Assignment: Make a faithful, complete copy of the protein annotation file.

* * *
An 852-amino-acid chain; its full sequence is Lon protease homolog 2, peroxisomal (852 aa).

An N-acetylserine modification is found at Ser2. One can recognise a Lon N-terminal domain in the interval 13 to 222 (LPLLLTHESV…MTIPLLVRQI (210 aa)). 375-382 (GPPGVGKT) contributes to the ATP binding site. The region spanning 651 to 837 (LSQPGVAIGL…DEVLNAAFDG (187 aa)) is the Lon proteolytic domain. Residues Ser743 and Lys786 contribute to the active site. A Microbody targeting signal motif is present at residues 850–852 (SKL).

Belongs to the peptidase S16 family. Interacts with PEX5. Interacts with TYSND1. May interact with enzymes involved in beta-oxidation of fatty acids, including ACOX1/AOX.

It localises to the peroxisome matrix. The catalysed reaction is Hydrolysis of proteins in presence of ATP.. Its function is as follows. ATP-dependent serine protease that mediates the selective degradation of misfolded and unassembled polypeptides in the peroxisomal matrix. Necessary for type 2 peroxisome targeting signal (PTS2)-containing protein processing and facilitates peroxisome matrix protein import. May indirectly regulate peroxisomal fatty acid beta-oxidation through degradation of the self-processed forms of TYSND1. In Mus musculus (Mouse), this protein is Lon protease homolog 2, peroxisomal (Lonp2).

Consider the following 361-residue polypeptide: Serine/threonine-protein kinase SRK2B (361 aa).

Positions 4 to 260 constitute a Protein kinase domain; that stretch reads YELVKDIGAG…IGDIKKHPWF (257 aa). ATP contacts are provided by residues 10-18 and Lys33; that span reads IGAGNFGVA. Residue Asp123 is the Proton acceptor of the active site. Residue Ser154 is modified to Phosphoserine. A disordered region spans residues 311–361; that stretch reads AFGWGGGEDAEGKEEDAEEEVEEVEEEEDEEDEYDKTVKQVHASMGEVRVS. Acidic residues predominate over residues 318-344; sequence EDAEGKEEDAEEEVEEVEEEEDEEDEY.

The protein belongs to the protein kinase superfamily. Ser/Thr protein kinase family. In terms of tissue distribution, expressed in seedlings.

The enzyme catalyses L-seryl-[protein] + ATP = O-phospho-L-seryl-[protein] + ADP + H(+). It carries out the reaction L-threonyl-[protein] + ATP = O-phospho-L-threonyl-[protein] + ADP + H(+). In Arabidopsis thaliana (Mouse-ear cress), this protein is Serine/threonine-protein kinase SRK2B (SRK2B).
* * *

An 852-amino-acid chain; its full sequence is Lon protease homolog 2, peroxisomal (852 aa).

An N-acetylserine modification is found at Ser2. One can recognise a Lon N-terminal domain in the interval 13 to 222 (LPLLLTHESV…MTIPLLVRQI (210 aa)). 375-382 (GPPGVGKT) contributes to the ATP binding site. The region spanning 651 to 837 (LSQPGVAIGL…DEVLNAAFDG (187 aa)) is the Lon proteolytic domain. Residues Ser743 and Lys786 contribute to the active site. A Microbody targeting signal motif is present at residues 850–852 (SKL).

Belongs to the peptidase S16 family. Interacts with PEX5. Interacts with TYSND1. May interact with enzymes involved in beta-oxidation of fatty acids, including ACOX1/AOX.

It localises to the peroxisome matrix. The catalysed reaction is Hydrolysis of proteins in presence of ATP.. Its function is as follows. ATP-dependent serine protease that mediates the selective degradation of misfolded and unassembled polypeptides in the peroxisomal matrix. Necessary for type 2 peroxisome targeting signal (PTS2)-containing protein processing and facilitates peroxisome matrix protein import. May indirectly regulate peroxisomal fatty acid beta-oxidation through degradation of the self-processed forms of TYSND1. In Mus musculus (Mouse), this protein is Lon protease homolog 2, peroxisomal (Lonp2).

Consider the following 361-residue polypeptide: Serine/threonine-protein kinase SRK2B (361 aa).

Positions 4 to 260 constitute a Protein kinase domain; that stretch reads YELVKDIGAG…IGDIKKHPWF (257 aa). ATP contacts are provided by residues 10-18 and Lys33; that span reads IGAGNFGVA. Residue Asp123 is the Proton acceptor of the active site. Residue Ser154 is modified to Phosphoserine. A disordered region spans residues 311–361; that stretch reads AFGWGGGEDAEGKEEDAEEEVEEVEEEEDEEDEYDKTVKQVHASMGEVRVS. Acidic residues predominate over residues 318-344; sequence EDAEGKEEDAEEEVEEVEEEEDEEDEY.

The protein belongs to the protein kinase superfamily. Ser/Thr protein kinase family. In terms of tissue distribution, expressed in seedlings.

The enzyme catalyses L-seryl-[protein] + ATP = O-phospho-L-seryl-[protein] + ADP + H(+). It carries out the reaction L-threonyl-[protein] + ATP = O-phospho-L-threonyl-[protein] + ADP + H(+). In Arabidopsis thaliana (Mouse-ear cress), this protein is Serine/threonine-protein kinase SRK2B (SRK2B).